Selecting the Perfect Jury Without Bias

Selecting the Perfect Jury Without Bias

by Maria Wood In general, attorneys—whether on the defense or prosecution—want to obtain a jury that is favorable to their side. The practice of jury selection, however, has come under scrutiny because of the potential for prosecutors to exclude jurors based on race....
250 Years of Seeking Reparations

250 Years of Seeking Reparations

by Jodi L. Miller The concept of the U.S. government paying reparations for wrongs it has committed is not a new one. In 1980, the U.S. Supreme Court awarded the Sioux Nation a $100 million judgment for land that the government took from them in 1877, which violated a...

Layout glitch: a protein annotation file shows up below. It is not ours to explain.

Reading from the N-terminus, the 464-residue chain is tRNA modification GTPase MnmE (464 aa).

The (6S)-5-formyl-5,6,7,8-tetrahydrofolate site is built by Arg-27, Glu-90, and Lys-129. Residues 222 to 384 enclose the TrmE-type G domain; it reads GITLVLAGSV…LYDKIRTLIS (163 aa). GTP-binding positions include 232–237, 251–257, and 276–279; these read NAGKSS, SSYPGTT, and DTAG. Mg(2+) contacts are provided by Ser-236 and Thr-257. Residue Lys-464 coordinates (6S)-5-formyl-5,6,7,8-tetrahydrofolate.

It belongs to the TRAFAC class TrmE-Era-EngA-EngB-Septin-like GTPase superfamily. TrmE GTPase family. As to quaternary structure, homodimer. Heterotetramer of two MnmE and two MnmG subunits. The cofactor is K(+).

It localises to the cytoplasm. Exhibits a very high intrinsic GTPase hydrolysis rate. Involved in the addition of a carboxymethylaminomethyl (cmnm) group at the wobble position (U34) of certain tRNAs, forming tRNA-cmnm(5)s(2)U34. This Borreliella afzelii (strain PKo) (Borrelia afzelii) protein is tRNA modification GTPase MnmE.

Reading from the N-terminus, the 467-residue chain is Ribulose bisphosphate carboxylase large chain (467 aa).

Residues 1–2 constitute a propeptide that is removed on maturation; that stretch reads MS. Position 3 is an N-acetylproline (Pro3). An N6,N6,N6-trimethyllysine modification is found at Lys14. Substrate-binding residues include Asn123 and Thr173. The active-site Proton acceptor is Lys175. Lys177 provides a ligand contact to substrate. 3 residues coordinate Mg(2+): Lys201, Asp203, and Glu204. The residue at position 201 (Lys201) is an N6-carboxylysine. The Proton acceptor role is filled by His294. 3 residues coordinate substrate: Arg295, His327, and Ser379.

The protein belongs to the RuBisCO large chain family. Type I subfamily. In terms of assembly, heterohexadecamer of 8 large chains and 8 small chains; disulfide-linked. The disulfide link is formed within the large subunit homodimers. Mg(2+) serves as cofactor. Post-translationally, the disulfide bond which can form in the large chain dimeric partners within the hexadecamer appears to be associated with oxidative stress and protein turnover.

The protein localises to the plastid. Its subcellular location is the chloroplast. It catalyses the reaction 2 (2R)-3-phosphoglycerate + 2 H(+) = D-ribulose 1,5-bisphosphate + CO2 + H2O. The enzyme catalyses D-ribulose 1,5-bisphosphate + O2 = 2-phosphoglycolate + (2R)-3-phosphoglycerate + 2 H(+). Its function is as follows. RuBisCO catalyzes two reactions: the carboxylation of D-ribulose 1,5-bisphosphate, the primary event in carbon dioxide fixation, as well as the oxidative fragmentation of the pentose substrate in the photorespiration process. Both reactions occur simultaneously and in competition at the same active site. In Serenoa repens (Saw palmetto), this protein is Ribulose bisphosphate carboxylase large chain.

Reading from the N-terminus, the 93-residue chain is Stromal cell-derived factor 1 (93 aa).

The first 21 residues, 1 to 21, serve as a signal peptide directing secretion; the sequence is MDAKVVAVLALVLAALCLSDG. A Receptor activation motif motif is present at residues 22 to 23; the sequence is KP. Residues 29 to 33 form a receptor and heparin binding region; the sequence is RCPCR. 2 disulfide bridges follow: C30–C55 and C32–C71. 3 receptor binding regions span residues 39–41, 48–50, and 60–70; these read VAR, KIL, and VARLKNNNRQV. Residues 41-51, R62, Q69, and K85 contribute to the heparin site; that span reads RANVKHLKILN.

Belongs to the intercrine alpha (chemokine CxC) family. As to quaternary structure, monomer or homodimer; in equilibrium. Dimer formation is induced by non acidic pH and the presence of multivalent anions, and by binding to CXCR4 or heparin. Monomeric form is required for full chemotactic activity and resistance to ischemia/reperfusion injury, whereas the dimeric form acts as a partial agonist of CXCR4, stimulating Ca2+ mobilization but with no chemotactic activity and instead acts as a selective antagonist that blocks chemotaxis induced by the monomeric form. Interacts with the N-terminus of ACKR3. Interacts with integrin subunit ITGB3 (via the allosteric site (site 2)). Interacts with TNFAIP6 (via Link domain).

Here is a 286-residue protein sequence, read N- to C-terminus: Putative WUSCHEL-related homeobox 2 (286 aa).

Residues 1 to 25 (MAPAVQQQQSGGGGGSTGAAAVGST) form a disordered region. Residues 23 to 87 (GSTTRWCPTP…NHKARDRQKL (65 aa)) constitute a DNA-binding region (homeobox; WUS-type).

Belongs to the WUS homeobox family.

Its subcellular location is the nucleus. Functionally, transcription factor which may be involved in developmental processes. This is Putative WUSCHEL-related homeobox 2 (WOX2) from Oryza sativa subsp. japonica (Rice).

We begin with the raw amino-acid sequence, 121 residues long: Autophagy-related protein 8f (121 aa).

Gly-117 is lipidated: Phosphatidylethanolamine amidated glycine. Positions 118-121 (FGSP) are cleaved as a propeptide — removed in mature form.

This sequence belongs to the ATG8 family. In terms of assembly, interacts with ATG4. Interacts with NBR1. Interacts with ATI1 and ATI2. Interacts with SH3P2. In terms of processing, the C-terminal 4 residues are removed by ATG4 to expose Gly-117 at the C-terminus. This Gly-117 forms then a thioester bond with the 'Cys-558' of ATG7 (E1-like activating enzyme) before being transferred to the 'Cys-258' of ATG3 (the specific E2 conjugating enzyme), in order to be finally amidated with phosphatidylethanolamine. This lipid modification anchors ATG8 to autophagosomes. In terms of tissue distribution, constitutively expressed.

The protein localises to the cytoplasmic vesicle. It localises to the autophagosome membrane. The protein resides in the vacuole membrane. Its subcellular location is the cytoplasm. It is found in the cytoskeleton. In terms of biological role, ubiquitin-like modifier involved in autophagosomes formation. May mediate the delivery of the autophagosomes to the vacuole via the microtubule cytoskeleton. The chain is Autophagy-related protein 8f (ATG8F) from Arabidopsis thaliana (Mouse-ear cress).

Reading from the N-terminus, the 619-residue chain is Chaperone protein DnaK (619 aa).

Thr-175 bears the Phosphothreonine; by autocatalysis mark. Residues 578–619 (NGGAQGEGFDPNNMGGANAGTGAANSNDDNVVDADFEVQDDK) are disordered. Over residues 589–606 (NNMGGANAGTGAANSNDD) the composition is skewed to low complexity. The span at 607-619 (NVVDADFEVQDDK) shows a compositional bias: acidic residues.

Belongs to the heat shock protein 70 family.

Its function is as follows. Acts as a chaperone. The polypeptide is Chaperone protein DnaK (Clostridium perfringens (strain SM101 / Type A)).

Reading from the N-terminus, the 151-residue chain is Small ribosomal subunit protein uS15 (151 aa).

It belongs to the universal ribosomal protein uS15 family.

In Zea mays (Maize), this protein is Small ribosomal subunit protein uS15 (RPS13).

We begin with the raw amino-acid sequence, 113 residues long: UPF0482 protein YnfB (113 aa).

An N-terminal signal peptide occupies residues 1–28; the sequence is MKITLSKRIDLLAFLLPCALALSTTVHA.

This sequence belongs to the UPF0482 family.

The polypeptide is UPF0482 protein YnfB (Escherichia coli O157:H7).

What’s the Price for Righting A Wrong?

What’s the Price for Righting A Wrong?

by Phyllis Raybin Emert When a wrong has been committed, it is natural for the injured party to seek reparations to right that wrong. Compensation can be in the form of cash; however, when the perpetrator of the wrong is the government, reparations can also take the...
A Fair Fight Against Voter Suppression

A Fair Fight Against Voter Suppression

by Jodi L. Miller Changes in voting practices or requirements to vote often seem minor. But those minor changes can have a big impact and are, in fact, examples of voter suppression. For instance, one voter suppression tactic is closure of polling places. Is that a...